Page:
Queer Wars: The New Gay Right and Its Critics by Paul Robinson
Stanford professor Paul Robinson has written what he calls an introduction to "intellectual gay conservatism," which is "arguably the most important new development in the gay world." Queer Wars examines the movement through four of its most public, prolific, and allegedly conservative intellectual voices: Bruce Bawer ("enthusiastic" 1992 Clinton voter), Gabriel Rotello ("I'm pro-choice, anti-war, pro-feminist, anti-racist, pro-environment, anti-death penalty, and pro-sex"), Michelangelo Signorile (whose mission is "converting people from that nasty, vicious, perverted and insane right-wing agenda to a more fun, fabulous and enlightened one"), and the more genuinely conservative Andrew Sullivan.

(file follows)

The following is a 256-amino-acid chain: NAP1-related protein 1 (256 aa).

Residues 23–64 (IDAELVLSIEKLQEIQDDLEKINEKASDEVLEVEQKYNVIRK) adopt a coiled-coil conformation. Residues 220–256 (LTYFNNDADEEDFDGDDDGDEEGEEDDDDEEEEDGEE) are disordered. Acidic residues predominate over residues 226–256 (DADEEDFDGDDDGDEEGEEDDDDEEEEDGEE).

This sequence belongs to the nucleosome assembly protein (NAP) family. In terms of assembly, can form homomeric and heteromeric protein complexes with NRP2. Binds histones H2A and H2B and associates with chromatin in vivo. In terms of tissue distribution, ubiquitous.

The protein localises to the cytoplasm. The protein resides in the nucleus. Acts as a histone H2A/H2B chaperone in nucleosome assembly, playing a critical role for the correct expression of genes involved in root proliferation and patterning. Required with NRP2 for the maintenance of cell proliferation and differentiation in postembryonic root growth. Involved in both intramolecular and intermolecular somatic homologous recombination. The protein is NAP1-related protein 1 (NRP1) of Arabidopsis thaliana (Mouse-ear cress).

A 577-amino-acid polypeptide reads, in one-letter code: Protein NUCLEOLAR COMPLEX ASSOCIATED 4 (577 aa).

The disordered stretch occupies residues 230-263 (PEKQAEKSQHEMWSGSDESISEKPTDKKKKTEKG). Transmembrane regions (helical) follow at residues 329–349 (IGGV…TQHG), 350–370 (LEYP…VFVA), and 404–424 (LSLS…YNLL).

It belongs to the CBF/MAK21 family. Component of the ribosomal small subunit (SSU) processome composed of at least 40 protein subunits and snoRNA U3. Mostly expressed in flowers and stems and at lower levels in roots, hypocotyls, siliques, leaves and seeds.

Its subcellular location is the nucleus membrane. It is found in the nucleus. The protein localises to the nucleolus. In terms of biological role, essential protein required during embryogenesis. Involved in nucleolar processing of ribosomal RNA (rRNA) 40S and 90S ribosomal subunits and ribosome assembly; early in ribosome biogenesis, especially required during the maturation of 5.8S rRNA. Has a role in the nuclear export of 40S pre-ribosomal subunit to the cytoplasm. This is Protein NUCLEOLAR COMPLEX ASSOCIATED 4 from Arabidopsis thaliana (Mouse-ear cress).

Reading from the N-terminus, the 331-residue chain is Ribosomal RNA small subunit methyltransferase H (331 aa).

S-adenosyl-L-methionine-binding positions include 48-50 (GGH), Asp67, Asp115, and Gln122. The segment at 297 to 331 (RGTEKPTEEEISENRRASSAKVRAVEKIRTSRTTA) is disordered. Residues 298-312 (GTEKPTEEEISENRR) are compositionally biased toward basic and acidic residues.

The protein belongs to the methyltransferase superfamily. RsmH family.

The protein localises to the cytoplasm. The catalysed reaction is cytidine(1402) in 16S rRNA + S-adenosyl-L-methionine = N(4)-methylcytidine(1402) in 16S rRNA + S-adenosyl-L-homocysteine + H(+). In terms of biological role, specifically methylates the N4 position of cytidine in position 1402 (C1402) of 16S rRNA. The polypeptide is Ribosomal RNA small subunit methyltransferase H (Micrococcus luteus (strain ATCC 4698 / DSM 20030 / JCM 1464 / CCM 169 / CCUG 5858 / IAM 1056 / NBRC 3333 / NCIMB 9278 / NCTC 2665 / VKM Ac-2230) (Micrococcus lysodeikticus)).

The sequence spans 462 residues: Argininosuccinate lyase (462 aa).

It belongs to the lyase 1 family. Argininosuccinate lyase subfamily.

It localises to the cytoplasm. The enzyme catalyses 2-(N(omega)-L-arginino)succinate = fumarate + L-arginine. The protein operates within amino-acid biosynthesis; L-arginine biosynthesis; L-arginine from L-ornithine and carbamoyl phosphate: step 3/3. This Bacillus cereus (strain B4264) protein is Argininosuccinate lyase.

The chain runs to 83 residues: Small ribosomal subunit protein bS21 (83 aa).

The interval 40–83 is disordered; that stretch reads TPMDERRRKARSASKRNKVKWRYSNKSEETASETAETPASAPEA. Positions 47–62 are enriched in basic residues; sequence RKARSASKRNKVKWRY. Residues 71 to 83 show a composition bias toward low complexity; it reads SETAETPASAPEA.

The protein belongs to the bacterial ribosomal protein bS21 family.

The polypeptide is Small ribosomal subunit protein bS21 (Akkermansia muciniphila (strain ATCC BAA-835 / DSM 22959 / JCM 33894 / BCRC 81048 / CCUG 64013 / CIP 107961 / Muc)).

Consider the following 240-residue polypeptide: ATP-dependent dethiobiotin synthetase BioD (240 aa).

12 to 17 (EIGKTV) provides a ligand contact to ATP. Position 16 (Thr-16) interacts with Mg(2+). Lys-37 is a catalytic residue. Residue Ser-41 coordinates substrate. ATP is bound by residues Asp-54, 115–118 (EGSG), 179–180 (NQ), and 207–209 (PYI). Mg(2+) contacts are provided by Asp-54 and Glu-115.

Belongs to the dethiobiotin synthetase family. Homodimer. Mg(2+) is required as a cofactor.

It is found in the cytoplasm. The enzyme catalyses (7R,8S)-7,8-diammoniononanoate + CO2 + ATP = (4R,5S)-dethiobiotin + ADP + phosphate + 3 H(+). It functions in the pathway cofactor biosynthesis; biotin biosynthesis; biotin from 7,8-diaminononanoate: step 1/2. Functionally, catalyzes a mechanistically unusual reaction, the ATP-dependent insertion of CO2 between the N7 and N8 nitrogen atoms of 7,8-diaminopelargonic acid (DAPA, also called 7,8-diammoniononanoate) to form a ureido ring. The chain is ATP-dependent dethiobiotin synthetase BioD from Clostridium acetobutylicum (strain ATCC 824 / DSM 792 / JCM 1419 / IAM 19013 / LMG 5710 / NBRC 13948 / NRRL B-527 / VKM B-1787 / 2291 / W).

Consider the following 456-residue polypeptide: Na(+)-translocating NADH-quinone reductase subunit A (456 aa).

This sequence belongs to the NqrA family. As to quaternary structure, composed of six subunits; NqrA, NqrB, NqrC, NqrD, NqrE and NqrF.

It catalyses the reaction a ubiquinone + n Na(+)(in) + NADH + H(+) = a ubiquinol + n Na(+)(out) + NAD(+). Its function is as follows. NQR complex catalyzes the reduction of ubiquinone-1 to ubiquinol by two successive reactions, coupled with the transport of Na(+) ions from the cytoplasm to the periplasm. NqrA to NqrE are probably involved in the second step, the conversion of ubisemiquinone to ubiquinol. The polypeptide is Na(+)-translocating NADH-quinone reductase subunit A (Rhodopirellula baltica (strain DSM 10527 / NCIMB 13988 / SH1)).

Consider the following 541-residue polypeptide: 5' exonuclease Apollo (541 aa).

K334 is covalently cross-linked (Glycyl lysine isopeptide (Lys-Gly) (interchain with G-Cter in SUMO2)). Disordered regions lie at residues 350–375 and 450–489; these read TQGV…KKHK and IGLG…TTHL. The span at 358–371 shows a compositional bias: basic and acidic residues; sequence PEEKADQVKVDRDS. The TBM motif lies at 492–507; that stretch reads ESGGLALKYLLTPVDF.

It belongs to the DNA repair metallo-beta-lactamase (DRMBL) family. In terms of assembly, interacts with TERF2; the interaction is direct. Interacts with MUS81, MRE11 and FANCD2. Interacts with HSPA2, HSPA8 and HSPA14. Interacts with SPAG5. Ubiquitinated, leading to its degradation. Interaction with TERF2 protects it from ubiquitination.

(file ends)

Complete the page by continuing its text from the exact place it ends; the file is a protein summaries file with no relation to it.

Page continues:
They have one thing in common: they're all enemies of the radical "queer activists" who see the gay world as one of perpetual victimization in which "queers" must band together to fight common enemies on their right-and everyone is to their right. Unfortunately, this point of view limits the book's discussion, and so this isn't really a book about gay conservatives, or the arguments and energy they bring to the broader gay (not to mention conservative) movement. Robinson's analysis of the battles between his subjects and their detractors over sexual politics and the nature of gender identity is well done, but you won't find significant discussion of Sullivan's support for the Iraq war, for instance, or literary critic Bawer's poetry. Their often poignant writings have been reduced to a caricature-all sex, gender, and campus politics.
—Brandon Michael Brod
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This article appeared in the Winter 2005-2006 issue of the Claremont Review of Books